Q: Are you doing anything unusual over the holidays?

JM: Well, we have seven children. Three of our daughters are out of the house, and the last three are our thirteen-year-old triplets, and our oldest still at home is sixteen, so with four teenagers in the house, you can imagine! We'll be diving down to visit our families for the holidays--mine are in North Carolina and my wife Gail's are in Georgia. For Thanksgiving, with the older girls and grandchildren, we'll have sixteen family members along with four neighbors, so twenty people at the Thanksgiving table!


h1n1 , midwinter meeting 2010 , rachel zanders ,

Permanent link  State of Illinois offers incentive for dentists to treat Medicaid patients


This just in, from Bridge to Healthy Smiles Coalition:

Governor Pat Quinn signed HB 489 into law which allows dentists who treat public aid patients to opt into a health care provider deferred compensation plan.  This allows medical or health care providers enrolled in Medicaid to except payment from the state to be deposited into a tax deferral investment portfolio in lieu of direct payment for services performed.  This new law will provide opportunity for low-middle income dental patients. This is similar to an existing retirement savings plan offered to state employees, and is currently allowed in four other states; Arkansas, Louisiana, Florida and Mississippi. 
This deferred compensation benefit will help motivate providers "dentists" to enroll in the Medicaid program which will help meet the demand of all those who need care.  Illinois has among the lowest funding rates in the nation for many dental procedures and as a result patients are forced to delay treatment or go without dental care altogether. This program brings us a step closer to bridging the access to care gap.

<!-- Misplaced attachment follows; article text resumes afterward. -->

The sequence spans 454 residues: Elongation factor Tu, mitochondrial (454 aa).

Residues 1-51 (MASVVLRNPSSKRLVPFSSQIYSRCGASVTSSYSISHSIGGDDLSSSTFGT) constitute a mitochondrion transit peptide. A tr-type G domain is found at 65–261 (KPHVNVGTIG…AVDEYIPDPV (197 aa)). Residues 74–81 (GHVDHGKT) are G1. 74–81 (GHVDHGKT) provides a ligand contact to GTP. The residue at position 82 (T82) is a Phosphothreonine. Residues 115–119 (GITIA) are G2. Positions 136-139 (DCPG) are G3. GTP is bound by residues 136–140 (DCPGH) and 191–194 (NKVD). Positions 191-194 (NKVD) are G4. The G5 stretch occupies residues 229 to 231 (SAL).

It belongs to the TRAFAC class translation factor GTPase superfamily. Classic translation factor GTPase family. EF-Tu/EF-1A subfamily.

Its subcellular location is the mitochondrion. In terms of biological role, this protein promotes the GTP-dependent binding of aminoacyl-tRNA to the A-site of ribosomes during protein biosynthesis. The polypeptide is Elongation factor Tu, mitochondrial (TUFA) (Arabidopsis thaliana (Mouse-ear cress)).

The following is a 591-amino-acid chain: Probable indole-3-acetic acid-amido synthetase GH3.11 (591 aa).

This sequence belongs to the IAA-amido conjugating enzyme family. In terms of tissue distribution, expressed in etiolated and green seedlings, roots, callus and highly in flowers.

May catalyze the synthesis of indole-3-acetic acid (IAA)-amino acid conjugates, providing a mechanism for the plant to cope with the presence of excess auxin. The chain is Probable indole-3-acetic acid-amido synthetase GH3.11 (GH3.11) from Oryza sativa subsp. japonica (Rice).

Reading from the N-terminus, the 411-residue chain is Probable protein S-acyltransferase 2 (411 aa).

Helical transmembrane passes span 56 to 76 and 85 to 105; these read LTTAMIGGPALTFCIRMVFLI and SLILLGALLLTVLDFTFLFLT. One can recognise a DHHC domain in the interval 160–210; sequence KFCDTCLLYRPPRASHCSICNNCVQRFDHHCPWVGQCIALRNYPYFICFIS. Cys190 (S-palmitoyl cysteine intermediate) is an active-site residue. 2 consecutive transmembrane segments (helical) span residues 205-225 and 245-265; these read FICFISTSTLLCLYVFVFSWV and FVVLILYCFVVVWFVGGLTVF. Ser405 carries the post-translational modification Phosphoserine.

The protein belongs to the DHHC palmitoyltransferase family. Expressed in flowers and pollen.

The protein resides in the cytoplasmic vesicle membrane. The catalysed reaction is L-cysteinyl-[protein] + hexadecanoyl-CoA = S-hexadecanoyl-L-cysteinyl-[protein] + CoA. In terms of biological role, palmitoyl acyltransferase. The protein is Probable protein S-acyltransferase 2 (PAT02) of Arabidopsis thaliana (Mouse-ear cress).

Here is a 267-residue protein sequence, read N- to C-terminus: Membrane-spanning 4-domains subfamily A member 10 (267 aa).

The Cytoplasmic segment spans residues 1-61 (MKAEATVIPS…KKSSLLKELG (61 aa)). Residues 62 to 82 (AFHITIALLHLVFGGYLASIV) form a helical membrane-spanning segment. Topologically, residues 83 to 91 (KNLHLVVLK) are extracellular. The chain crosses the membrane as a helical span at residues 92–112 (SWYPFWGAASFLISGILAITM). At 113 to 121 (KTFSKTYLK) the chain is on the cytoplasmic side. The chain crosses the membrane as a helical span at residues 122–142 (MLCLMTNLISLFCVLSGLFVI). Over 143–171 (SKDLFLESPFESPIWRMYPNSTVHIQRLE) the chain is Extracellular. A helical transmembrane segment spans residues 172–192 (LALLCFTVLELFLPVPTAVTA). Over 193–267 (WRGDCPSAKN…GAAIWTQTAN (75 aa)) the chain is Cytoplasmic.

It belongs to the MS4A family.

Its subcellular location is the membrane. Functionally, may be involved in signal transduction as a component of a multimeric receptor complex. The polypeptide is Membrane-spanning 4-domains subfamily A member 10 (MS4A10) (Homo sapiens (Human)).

access to care , practice management , state of illinois ,

Permanent link  Are you ready for a medical emergency? Our interview with Midwinter speaker Dr. Stanley Malamed


Dr. Stanley F. Malamed, professor of Anesthesia and Medicine at University of Southern California's School of Dentistry actually hopes it snows in Chicago during the Midwinter Meeting! He'll be teaching two courses, "Is Your Practice Ready for a Medical Emergency?" and "The Renaissance of Local Anesthesia."

This transcript is edited from an e-mail exchange that took place in November 2009.

Q: What drew you to the topic of medical emergencies in the dental office?

Dr. Stanley F. Malamed: I am a dentist anesthesiologist, a member of a small group--several hundred in the U.S.--of dentists who have completed an anesthesiology residency. Given that background, and being in an academic environment, one of the subjects that is closely associated to anesthesia is emergency medicine--essentially how to keep a person alive, which is what anesthesiologists do on a daily basis.

Q: Are there any recent events that make this a particularly important topic today?